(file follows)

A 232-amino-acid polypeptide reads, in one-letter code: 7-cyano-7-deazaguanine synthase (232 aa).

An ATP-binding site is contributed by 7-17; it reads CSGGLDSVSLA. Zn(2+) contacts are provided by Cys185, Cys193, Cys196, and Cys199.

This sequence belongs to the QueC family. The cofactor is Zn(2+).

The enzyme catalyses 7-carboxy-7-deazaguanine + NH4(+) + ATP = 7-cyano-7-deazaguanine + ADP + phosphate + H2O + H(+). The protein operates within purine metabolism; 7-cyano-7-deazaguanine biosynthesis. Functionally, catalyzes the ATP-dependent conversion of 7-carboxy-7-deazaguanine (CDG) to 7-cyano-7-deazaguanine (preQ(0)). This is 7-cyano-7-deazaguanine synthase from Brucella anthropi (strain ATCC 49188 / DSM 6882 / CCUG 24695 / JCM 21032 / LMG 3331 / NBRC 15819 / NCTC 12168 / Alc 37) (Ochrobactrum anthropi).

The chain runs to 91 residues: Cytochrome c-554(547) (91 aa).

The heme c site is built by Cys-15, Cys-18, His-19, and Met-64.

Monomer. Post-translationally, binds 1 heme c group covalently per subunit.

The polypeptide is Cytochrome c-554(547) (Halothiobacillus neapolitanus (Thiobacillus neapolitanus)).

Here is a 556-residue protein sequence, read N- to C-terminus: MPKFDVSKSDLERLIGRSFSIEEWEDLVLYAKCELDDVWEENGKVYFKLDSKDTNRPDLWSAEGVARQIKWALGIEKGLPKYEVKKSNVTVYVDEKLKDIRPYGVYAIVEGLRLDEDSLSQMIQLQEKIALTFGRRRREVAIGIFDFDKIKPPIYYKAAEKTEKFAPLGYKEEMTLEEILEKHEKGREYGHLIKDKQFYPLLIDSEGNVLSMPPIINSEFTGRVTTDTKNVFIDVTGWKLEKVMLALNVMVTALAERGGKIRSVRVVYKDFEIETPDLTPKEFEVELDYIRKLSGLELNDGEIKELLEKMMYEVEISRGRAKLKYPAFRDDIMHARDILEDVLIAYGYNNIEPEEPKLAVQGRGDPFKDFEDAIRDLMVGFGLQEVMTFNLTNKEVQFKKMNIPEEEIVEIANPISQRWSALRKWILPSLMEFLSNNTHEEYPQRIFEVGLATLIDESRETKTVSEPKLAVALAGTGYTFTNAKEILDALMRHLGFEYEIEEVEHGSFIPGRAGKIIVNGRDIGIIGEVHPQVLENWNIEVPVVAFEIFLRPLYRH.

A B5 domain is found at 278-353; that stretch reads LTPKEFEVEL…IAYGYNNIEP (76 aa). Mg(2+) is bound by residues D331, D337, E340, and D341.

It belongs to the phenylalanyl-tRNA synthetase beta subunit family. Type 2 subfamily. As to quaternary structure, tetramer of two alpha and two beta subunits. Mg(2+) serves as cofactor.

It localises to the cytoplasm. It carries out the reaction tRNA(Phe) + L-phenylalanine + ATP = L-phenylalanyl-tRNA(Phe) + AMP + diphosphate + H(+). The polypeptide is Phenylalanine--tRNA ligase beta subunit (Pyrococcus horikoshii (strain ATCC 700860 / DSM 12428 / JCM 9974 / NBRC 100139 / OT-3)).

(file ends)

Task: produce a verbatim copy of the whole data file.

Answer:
A 232-amino-acid polypeptide reads, in one-letter code: 7-cyano-7-deazaguanine synthase (232 aa).

An ATP-binding site is contributed by 7-17; it reads CSGGLDSVSLA. Zn(2+) contacts are provided by Cys185, Cys193, Cys196, and Cys199.

This sequence belongs to the QueC family. The cofactor is Zn(2+).

The enzyme catalyses 7-carboxy-7-deazaguanine + NH4(+) + ATP = 7-cyano-7-deazaguanine + ADP + phosphate + H2O + H(+). The protein operates within purine metabolism; 7-cyano-7-deazaguanine biosynthesis. Functionally, catalyzes the ATP-dependent conversion of 7-carboxy-7-deazaguanine (CDG) to 7-cyano-7-deazaguanine (preQ(0)). This is 7-cyano-7-deazaguanine synthase from Brucella anthropi (strain ATCC 49188 / DSM 6882 / CCUG 24695 / JCM 21032 / LMG 3331 / NBRC 15819 / NCTC 12168 / Alc 37) (Ochrobactrum anthropi).

The chain runs to 91 residues: Cytochrome c-554(547) (91 aa).

The heme c site is built by Cys-15, Cys-18, His-19, and Met-64.

Monomer. Post-translationally, binds 1 heme c group covalently per subunit.

The polypeptide is Cytochrome c-554(547) (Halothiobacillus neapolitanus (Thiobacillus neapolitanus)).

Here is a 556-residue protein sequence, read N- to C-terminus: MPKFDVSKSDLERLIGRSFSIEEWEDLVLYAKCELDDVWEENGKVYFKLDSKDTNRPDLWSAEGVARQIKWALGIEKGLPKYEVKKSNVTVYVDEKLKDIRPYGVYAIVEGLRLDEDSLSQMIQLQEKIALTFGRRRREVAIGIFDFDKIKPPIYYKAAEKTEKFAPLGYKEEMTLEEILEKHEKGREYGHLIKDKQFYPLLIDSEGNVLSMPPIINSEFTGRVTTDTKNVFIDVTGWKLEKVMLALNVMVTALAERGGKIRSVRVVYKDFEIETPDLTPKEFEVELDYIRKLSGLELNDGEIKELLEKMMYEVEISRGRAKLKYPAFRDDIMHARDILEDVLIAYGYNNIEPEEPKLAVQGRGDPFKDFEDAIRDLMVGFGLQEVMTFNLTNKEVQFKKMNIPEEEIVEIANPISQRWSALRKWILPSLMEFLSNNTHEEYPQRIFEVGLATLIDESRETKTVSEPKLAVALAGTGYTFTNAKEILDALMRHLGFEYEIEEVEHGSFIPGRAGKIIVNGRDIGIIGEVHPQVLENWNIEVPVVAFEIFLRPLYRH.

A B5 domain is found at 278-353; that stretch reads LTPKEFEVEL…IAYGYNNIEP (76 aa). Mg(2+) is bound by residues D331, D337, E340, and D341.

It belongs to the phenylalanyl-tRNA synthetase beta subunit family. Type 2 subfamily. As to quaternary structure, tetramer of two alpha and two beta subunits. Mg(2+) serves as cofactor.

It localises to the cytoplasm. It carries out the reaction tRNA(Phe) + L-phenylalanine + ATP = L-phenylalanyl-tRNA(Phe) + AMP + diphosphate + H(+). The polypeptide is Phenylalanine--tRNA ligase beta subunit (Pyrococcus horikoshii (strain ATCC 700860 / DSM 12428 / JCM 9974 / NBRC 100139 / OT-3)).